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I am writing an array-like data structure for types other than 8 16 32 64 – the usual type sizes.

Ideally, my interface is the following for addressing the array.

void setindex(uint8_t *array, size_t width, size_t index, uint64_t value);
uint64_t getindex(uint8_t *array, size_t width, size_t index);

This is basically an array of unsigned integers of size width. A uint8_t value would contain 4 elements for width=2, at max. This should hold no more metadata than that. So in theory, it should work with any blob of allocated memory. Bound-checks should be done by the caller.

I have the following code, packed as a very small header library:

#include <cstdio>
#include <iostream>
#include <bitset>
#include <cassert>

using namespace std;

uint64_t getindex(uint64_t *A, size_t width, size_t index)
{
    uint64_t mask, mask1, mask2, ret, shift;
    uint64_t size, d, m;

    size = sizeof A[0] * 8;
    mask = (1 << width) - 1;
    shift = index * width;

    // Any decent compiler does this in one instruction
    d = (index + 1) * width / size;
    m = (index + 1) * width % size;

    if (!d) {
        ret = (*A & (mask << (shift))) >> shift;
    } else {
        mask1 = (1 << m) - 1;
        mask2 = (1 << (width - m)) - 1;

        ret = (A[d] & mask1) << (width - m) | (A[d - 1] & (mask2 << (size - (width - m)))) >> (size - (width - m));
    }

    return ret;
}

uint64_t setindex(uint64_t *A, size_t width, size_t index, uint64_t value)
{
    uint64_t mask, mask1, mask2, shift;
    uint64_t size, d, m;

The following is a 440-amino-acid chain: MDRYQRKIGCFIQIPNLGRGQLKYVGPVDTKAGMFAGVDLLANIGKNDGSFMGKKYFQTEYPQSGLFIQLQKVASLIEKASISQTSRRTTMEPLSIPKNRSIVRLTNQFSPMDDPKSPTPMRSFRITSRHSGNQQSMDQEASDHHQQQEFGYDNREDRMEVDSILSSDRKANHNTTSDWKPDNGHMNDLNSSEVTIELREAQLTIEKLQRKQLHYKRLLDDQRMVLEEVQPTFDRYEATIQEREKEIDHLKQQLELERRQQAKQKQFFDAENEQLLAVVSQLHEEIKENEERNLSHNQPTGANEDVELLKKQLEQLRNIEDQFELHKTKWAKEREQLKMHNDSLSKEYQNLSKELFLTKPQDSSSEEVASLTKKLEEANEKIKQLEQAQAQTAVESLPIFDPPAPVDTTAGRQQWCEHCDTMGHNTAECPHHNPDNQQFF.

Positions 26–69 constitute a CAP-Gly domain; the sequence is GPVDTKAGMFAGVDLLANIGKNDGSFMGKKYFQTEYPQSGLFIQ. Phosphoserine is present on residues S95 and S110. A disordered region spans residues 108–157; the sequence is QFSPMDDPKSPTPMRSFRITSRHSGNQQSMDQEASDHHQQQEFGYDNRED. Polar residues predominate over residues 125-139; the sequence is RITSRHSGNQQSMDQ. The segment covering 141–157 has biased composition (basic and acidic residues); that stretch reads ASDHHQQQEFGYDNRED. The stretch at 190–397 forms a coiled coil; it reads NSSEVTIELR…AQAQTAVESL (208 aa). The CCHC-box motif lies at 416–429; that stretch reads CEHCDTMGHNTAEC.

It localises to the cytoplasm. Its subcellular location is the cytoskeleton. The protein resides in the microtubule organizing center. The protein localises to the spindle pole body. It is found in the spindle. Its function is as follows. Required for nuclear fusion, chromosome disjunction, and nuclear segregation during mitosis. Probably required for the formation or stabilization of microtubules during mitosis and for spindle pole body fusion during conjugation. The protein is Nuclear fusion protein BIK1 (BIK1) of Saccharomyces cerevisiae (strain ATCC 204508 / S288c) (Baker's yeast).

assert(value < (1 << width));

    size = sizeof A[0] * 8;

    mask = (1 << width) - 1;

    shift = index * width;

    // Any decent compiler does this in one instruction
    d = (index + 1) * width / size;
    m = (index + 1) * width % size;

    if (!d) {
        A[0] = (A[0] & ~(mask << (shift))) | (value << shift);

    } else {
        mask1 = (1 << m) - 1;
        mask2 = (1 << (width - m)) - 1;

        A[d] = (A[d] & ~mask1) | (((mask1 << (width - m)) & value) >> (width - m));
        A[d - 1] = A[d - 1] & ~(mask2 << size - m) | ((mask2 & value) << (size - (width - m)));
    }

    return value;
}

I come from C, so the code may be very C-like, as I don't fully know most of the C++ features well.

Can this be simplified and made more robust? The above code may have problems with bit shifting and undefined behavior. I have the feeling that this problem is very well suited for fors and divmods algorithms, like those used to construct gcd. But in my implementation, I did not manage to do that. Are there existing libraries I can better use?

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  • 1
    \$\begingroup\$ @Reinderien Done, I was trying out a new config for my editor, and I hadn't changed the defaults. \$\endgroup\$ – honeypot Jun 19 at 16:08
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    \$\begingroup\$ Please do not update the code in your question to incorporate feedback from answers, doing so goes against the Question + Answer style of Code Review. This is not a forum where you should keep the most updated version in your question. Please see what you may and may not do after receiving answers. Please consider asking a new question instead and feel free to add links back-and-forth. \$\endgroup\$ – Mast Jun 23 at 11:08
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  • using namespace std; is a bad practice.

  • The code is plain C. You have two options:

    1. Admit this fact, change your #includes to the C-style, and declare your functions as extern "C". This way they are callable from both C and C++ code.

    2. Make a class, and overload operator[](std::size_t) and operator[](std::size_t) const. The width shall be a class member. Much more C++ish.

  • An A parameter to getindex should be const-qualified.

  • Declare variables as close to use as possible. E.g. instead of

          uint64_t mask1;
          ....
          if () {
              ....
          } else {
              mask1 = ....;
          }
    

    do

          ....
          if () {
          } else {
              uint64_t mask2 = ....
    
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